In an attempt to continue the seasonal spirit, we have some good news in relation to Entrepreneurs’ Relief (“ER”).

There has been major concern that a lot of management and employee shareholders might lose their entitlement to ER since it was announced in the Budget on 29 October that the requirements to be met in order to qualify for ER were becoming more stringent. See our earlier article here. As hoped, we are pleased to report that the Government has made a partial climb-down on those changes, which had been expected to result in many management teams losing their entitlement to benefit from ER, where their holding had previously been qualifying.

Broadly, the new proposals (announced on 21 December) mean that relief may now be available where an individual is or would be entitled to 5% or more of proceeds of sale of all of the company’s ordinary share capital.

To recap on our previous article, in order to qualify for ER on disposals on or after the Budget, a new economic benefit test was required to be satisfied. The original formulation of this economic test (as per the Budget announcement) required individuals to have been entitled to at least 5% of profits and of the assets on a winding up, at all times during the two years before sale (the Budget also extended the ER one year qualifying period to two years for disposals on or after 6 April 2019). This 5% test was likely to be problematic in the case of ratchet/waterfall structures. This economic test was required to be satisfied in addition to the pre-existing conditions that the individual has held not less than 5% of the ordinary share capital and 5% of the voting rights throughout the two year period.

Amendments have now been made at Report Stage which introduce an alternative 5% economic test. This alternative test will be satisfied if the individual is beneficially entitled to at least 5% of the proceeds of sale of the company’s ordinary share capital (or would be if 100% were being sold). This will apply to share disposals on or after 29 October 2018. The qualifying period will remain one year for disposals before 6 April 2019 but increase to two years for later disposals.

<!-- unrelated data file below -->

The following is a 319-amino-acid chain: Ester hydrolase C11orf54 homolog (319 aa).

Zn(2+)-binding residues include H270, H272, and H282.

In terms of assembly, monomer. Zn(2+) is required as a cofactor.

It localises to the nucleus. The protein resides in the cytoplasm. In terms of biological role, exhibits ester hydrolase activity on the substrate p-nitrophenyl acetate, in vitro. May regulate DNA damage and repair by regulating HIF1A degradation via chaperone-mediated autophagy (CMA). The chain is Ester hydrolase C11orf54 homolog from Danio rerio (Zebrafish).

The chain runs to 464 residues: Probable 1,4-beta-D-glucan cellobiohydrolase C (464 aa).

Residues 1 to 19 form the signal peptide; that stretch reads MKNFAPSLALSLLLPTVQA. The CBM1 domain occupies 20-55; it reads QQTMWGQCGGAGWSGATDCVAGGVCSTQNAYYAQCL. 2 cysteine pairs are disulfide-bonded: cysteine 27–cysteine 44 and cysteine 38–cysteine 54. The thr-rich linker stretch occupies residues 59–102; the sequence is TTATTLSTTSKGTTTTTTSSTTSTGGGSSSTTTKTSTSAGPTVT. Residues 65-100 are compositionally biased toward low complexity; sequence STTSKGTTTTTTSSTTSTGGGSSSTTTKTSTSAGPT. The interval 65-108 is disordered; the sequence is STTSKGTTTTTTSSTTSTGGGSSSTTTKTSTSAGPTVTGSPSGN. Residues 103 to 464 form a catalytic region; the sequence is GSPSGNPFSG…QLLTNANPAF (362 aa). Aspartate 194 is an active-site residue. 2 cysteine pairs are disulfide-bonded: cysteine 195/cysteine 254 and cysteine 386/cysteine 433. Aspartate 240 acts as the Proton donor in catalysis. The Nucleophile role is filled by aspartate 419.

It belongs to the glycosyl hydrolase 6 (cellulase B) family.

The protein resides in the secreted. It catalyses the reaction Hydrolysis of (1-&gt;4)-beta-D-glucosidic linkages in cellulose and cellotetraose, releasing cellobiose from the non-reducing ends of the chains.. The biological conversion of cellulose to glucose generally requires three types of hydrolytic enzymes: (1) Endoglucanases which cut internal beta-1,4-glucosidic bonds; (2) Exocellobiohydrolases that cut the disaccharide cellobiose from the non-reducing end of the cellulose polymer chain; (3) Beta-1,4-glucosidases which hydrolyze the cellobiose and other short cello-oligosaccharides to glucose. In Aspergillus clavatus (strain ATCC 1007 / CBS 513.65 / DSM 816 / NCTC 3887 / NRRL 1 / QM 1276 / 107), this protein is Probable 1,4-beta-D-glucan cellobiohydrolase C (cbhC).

In relation to this alternative economic test, it is again necessary to satisfy it during the qualifying period preceding the individual’s disposal (one or two years depending on the disposal date); however the market value of the company’s ordinary share capital at the date of disposal is deemed to apply throughout the qualifying period, so it does not matter that valuations of the company earlier in the qualifying period would have resulted in entitlement to less than 5% of proceeds at the previous valuations. Assuming that the individual actually receives at least 5% of the equity proceeds and no changes have been made to the shareholding during the qualifying period, we would expect that this test should be satisfied.

It is not necessary for there to be an actual sale of the entire company (although in most cases there will be); the test can be satisfied on an earlier disposal by an individual if he/she would have been entitled to 5% or more of proceeds if all of the company’s ordinary share capital had been sold on that date.For this purpose, it is assumed that the whole of the ordinary share capital is sold for consideration equal to its market value at the date on which the individual disposes of his/her shares (for the purpose of valuations (i.e. minority discounts) and matters such as vesting).

Again, the existing conditions requiring the individual to hold not less than 5% of the ordinary share capital and 5% of the voting rights throughout the qualifying period still apply.

Vesting, ratchet and other private equity-type share capital structures arrangements will still need careful consideration as these changes do not solve all of the difficulties caused by the Budget changes. In addition, it is worth noting, on the basis of the new test, to the extent that an individual’s percentage share of the equity proceeds depends on the overall exit price (i.e. there is a preferred return or a ratchet) and could drop below 5%, it now may not be possible to determine prior to a disposal, whether the individual is going to qualify for ER in relation to their holding.

The legislation will also contain an anti-avoidance provision which disregards, for the purpose of this new 5% of sale proceeds test, the effect of any arrangements the main purpose of which is to secure the benefit of ER. The intended scope of this may not become clear until guidance is published. It may, for instance, be intended to cover any contrived provisions setting a minimum 5% share of proceeds for employee shareholders seeking ER, but, hopefully, as such provisions have real economic consequences - and may be commercially motivated as well – this will not be the case.